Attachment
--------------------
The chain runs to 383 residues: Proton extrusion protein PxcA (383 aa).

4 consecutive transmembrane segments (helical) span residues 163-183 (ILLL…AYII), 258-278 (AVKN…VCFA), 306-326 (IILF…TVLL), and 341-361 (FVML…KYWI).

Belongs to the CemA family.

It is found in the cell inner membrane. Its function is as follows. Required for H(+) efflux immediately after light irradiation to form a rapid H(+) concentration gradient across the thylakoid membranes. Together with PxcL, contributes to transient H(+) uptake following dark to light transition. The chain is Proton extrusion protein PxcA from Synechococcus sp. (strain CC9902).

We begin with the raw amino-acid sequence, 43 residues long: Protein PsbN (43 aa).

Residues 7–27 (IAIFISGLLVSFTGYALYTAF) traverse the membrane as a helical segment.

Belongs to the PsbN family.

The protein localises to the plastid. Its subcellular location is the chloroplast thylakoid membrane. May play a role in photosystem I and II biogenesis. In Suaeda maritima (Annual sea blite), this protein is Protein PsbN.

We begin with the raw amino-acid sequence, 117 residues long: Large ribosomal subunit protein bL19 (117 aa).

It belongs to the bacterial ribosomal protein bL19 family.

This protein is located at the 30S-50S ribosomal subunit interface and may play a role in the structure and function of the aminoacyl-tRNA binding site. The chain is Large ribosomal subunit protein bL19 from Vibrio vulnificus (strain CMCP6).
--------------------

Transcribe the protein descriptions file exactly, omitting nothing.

The chain runs to 383 residues: Proton extrusion protein PxcA (383 aa).

4 consecutive transmembrane segments (helical) span residues 163-183 (ILLL…AYII), 258-278 (AVKN…VCFA), 306-326 (IILF…TVLL), and 341-361 (FVML…KYWI).

Belongs to the CemA family.

It is found in the cell inner membrane. Its function is as follows. Required for H(+) efflux immediately after light irradiation to form a rapid H(+) concentration gradient across the thylakoid membranes. Together with PxcL, contributes to transient H(+) uptake following dark to light transition. The chain is Proton extrusion protein PxcA from Synechococcus sp. (strain CC9902).

We begin with the raw amino-acid sequence, 43 residues long: Protein PsbN (43 aa).

Residues 7–27 (IAIFISGLLVSFTGYALYTAF) traverse the membrane as a helical segment.

Belongs to the PsbN family.

The protein localises to the plastid. Its subcellular location is the chloroplast thylakoid membrane. May play a role in photosystem I and II biogenesis. In Suaeda maritima (Annual sea blite), this protein is Protein PsbN.

We begin with the raw amino-acid sequence, 117 residues long: Large ribosomal subunit protein bL19 (117 aa).

It belongs to the bacterial ribosomal protein bL19 family.

This protein is located at the 30S-50S ribosomal subunit interface and may play a role in the structure and function of the aminoacyl-tRNA binding site. The chain is Large ribosomal subunit protein bL19 from Vibrio vulnificus (strain CMCP6).